BONN - The secretary of the UN's paramount environment accord warned that climate-altering pollution emitted by burning oil, gas and coal was now growing at "an alarmingly rapid" rate.
"Recent news about a disintegrating Arctic ice cap and the increased frequency of extreme weather events and associated damage have added to the sense of urgency" about climate change, Joke Waller-Hunter, executive secretary of the UN Framework Convention on Climate Change (UNFCCC), said here.
"Also worrying are the latest measures of the alarmingly rapid growth in atmospheric CO2 (carbon dioxide) concentrations," she said.
Waller-Hunter referred to measurements made by US scientists at Mauna Loa, Hawaii.
She said CO2 was recorded there in March at 379 parts per million (ppm), "well above the 280 ppm of pre-industrial times and with a three ppm increase from the year before."
That three-ppm year-on-year increase compares with an average annual growth of 1.8 ppm over the past decade, Waller-Hunter said.
Climate expert Jennifer Morgan, with the environmentalist group WWF, said the recorded increase was extraordinary. "That's scary," she told AFP.
CO2 is by far the most important of the six "greenhouse" gases blamed for driving changes to the world's delicate climate system.
These gases hang like an invisible shroud in the atmosphere, trapping the Sun's heat and driving up the temperature of the Earth's land and sea, inflicting what scientists say are potentially catastrophic changes to icecaps, glaciers and rainfall patterns.
The UNFCCC is the parent treaty of the Kyoto Protocol, which aims to trim output of fossil gases.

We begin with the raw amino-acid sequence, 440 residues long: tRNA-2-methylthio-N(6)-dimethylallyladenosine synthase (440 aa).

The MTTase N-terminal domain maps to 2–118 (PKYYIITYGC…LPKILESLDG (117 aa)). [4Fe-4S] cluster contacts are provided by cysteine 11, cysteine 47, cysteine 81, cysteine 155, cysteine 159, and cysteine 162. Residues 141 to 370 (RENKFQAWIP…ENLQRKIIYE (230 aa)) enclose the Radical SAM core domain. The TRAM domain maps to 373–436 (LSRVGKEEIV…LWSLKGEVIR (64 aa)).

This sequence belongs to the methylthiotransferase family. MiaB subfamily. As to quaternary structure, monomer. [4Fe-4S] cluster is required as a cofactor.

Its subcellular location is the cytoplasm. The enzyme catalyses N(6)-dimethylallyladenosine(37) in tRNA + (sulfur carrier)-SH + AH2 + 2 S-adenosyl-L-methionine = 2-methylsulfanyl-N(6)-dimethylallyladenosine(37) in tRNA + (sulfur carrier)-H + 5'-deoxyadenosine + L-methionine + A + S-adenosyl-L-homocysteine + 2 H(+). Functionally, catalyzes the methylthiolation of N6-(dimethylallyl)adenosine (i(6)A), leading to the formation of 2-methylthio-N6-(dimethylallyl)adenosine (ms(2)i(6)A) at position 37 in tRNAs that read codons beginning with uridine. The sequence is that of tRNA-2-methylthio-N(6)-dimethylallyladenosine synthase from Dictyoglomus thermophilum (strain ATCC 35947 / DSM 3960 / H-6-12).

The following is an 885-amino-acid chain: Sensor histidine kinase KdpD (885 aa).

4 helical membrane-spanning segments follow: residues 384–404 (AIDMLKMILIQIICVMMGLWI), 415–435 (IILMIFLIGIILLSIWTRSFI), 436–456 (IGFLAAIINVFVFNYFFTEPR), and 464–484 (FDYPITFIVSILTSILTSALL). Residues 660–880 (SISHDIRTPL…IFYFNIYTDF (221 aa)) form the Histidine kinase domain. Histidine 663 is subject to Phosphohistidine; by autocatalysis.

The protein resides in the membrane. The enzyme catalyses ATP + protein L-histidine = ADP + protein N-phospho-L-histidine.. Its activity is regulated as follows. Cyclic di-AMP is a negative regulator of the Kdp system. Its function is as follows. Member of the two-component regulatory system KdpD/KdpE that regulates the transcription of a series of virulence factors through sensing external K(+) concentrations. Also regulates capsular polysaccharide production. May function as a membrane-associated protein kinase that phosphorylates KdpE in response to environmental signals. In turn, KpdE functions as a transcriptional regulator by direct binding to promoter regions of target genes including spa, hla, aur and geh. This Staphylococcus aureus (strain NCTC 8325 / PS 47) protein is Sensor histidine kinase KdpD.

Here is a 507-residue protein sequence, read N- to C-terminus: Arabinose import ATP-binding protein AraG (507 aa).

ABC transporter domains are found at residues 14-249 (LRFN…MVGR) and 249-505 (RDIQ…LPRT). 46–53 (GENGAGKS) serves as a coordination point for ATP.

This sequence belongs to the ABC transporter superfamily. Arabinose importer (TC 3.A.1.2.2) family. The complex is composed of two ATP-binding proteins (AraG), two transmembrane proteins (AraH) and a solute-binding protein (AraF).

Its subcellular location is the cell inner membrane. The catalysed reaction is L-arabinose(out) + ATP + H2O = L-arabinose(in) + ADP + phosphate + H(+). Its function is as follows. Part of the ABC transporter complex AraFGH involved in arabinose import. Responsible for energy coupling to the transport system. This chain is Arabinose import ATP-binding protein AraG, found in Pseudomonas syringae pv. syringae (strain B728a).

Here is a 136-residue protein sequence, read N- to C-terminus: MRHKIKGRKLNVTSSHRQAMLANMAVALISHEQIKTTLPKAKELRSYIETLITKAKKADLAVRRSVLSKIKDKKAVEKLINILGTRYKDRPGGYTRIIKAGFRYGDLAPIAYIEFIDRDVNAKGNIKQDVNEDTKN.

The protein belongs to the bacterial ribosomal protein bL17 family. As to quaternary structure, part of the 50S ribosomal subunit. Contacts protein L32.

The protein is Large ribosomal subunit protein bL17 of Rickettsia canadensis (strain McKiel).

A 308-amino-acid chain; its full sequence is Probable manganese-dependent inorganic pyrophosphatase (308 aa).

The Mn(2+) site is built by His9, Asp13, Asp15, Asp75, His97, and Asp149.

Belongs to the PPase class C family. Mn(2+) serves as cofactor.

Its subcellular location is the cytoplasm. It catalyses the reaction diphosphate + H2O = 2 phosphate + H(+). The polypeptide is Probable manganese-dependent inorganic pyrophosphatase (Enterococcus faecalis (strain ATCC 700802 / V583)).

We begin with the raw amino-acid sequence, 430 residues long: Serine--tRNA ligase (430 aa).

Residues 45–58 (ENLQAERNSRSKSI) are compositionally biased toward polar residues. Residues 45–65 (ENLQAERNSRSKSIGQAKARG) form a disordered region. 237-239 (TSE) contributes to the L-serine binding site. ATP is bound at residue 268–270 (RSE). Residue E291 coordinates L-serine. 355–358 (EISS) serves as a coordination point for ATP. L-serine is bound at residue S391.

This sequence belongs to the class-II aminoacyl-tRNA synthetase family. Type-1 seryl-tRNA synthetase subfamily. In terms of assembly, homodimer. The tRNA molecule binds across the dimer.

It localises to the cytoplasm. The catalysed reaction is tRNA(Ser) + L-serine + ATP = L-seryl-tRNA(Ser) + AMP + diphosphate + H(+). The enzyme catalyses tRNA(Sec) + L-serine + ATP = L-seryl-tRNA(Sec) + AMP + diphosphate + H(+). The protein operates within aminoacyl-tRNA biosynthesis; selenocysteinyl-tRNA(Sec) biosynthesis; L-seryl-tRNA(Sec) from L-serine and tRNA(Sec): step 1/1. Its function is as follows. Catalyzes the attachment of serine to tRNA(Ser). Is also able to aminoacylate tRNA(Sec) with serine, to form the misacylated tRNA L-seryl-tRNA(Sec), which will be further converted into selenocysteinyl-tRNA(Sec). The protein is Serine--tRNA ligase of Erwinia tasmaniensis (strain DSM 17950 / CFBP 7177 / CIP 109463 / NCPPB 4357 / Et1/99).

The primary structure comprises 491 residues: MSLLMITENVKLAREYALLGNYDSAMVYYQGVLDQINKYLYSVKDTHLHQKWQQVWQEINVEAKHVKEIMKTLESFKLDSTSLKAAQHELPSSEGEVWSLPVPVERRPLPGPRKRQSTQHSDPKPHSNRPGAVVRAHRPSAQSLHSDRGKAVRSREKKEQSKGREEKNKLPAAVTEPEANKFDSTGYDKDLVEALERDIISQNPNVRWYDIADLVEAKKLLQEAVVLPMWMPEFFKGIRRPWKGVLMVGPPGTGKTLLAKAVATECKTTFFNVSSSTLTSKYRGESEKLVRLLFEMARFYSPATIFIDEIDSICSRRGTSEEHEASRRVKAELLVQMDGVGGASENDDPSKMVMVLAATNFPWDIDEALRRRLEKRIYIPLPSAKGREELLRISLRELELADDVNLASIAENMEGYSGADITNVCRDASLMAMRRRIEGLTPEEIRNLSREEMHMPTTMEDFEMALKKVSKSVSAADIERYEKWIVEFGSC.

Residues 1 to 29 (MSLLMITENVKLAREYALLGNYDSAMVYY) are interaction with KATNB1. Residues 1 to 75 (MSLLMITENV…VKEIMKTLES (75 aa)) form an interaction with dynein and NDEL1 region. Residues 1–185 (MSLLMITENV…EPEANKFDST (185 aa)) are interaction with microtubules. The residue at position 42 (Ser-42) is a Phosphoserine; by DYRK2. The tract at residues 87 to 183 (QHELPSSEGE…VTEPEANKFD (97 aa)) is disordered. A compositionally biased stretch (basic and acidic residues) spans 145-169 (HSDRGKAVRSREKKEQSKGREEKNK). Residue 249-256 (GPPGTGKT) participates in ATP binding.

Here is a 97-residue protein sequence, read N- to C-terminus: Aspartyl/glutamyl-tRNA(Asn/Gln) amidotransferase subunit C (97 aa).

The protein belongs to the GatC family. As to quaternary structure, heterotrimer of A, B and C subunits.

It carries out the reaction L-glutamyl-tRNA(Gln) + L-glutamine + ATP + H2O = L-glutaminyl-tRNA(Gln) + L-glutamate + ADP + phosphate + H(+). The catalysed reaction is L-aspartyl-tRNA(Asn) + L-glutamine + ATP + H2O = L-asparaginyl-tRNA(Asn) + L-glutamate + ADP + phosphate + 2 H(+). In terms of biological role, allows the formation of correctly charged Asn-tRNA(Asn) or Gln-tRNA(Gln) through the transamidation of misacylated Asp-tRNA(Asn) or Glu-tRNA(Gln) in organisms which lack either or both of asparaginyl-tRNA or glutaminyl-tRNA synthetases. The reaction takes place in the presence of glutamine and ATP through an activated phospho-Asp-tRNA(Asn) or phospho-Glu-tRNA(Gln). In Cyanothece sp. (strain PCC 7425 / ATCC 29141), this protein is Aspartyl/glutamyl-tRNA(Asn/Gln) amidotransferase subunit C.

Kyoto, signed in 1997, remains in limbo however.
The United States, the biggest carbon polluter, has walked away from it and Russia is dragging its feet about ratifying the accord, a move that would push the deal over a legal threshold and make it an international treaty.
Waller-Hunter made the remarks at the final day of a four-day international conference on solar, wind and other renewable energies in Bonn.
She said renewables could play a "central role" in combating climate change.
"On average, about 2.3 tonnes of CO2 are released per tonne of oil equivalent supplied. This means that the (share) of 14 percent in the world's energy supply help us avoid the emission of more than three billion tonnes of CO2 every year."
The 14 percent comprises wind, solar, hydro and geothermal energy, together with waste and "combustible renewables."
That category includes wood, which is widely used for heating and cooking in poor countries, and while fuel-inefficient is relatively low in CO2 emissions.
© Copyright 2004 AFP